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SOUPS 2022 - Is it a concern or a preference? An investigation into the ability of privacy scales...


SOUPS 2022 - Is it a concern or a preference? An investigation into the ability of privacy scales to capture and distinguish granular privacy constructs
Jessica Colnago, Google; Lorrie Faith Cranor and Alessandro Acquisti, Carnegie Mellon University; Kate Hazel Stanton, University of Pittsburgh
IAPP SOUPS Privacy Award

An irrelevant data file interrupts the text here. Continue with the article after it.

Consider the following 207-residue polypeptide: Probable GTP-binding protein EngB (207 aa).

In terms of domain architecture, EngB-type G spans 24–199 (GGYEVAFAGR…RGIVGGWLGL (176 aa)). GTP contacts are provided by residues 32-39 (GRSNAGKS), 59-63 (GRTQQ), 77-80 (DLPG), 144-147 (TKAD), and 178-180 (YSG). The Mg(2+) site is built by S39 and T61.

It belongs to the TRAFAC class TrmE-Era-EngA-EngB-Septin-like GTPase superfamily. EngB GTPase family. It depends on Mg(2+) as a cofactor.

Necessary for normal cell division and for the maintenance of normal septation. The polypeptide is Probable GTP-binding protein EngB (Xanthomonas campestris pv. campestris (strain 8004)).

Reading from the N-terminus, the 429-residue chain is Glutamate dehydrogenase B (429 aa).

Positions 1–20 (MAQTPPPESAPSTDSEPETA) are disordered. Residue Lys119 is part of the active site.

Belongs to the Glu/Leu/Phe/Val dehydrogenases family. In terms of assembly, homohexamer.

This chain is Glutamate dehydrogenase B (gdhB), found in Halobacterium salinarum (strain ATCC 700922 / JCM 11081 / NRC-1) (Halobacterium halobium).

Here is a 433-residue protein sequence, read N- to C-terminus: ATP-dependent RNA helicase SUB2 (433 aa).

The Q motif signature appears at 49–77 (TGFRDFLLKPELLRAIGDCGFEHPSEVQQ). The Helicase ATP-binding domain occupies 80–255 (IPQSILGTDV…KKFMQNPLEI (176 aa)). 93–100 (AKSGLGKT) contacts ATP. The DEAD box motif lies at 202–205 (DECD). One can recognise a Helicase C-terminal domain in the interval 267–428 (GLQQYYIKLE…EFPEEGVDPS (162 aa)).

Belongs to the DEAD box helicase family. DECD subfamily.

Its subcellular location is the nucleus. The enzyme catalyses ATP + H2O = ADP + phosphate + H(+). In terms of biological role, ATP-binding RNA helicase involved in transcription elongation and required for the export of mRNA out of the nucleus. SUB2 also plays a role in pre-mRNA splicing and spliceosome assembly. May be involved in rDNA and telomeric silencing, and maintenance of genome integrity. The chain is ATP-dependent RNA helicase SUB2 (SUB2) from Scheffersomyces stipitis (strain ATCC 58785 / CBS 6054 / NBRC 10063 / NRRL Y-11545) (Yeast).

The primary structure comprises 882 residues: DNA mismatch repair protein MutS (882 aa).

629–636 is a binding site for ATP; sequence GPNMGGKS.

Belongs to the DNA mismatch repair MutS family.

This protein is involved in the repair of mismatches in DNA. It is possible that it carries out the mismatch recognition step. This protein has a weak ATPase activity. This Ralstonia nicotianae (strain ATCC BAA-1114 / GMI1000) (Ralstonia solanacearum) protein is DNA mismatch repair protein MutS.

Privacy scales are frequently used to capture survey participants' perspectives on privacy, but their utility hangs on their ability to reliably measure constructs associated with privacy. We investigate a set of common constructs (the intended objects of measurement by privacy scales) used in privacy surveys: privacy attitude, privacy preference, privacy concern, privacy expectation, privacy decision, and privacy behavior. First, we explore expert understanding of these constructs. Next, we investigate survey participants' understanding of statements used in privacy scales aimed at measuring them. We ask a balanced sample of Prolific participants in the United States to identify the extent to which different constructs describe each of a set of 30 statements drawn from scales used commonly in the privacy literature and 39 that we developed. Our analysis reveals considerable misalignment between the constructs associated with the statements and participant understanding. Many statements used in scales or that we developed with the intention to measure constructs such as privacy concern, are seen by survey participants as describing other constructs, such as privacy preferences. We also find that no statement uniquely measured any one construct, though some more reliably track their target construct than others. Our findings constitute an epistemological problem for use of scales in the existing literature (are they capturing what we think they capture?) and a practical problem for construction of new scales (how to ensure construct validity in the face of ill-defined constructs and evolving privacy landscape?). We use methods from corpus linguistics to identify characteristics of those statements most reliably associated with their target construct, and provide a set of provisional suggestions for future statement construction. Finally, we discuss the implication of our results for the privacy research community.
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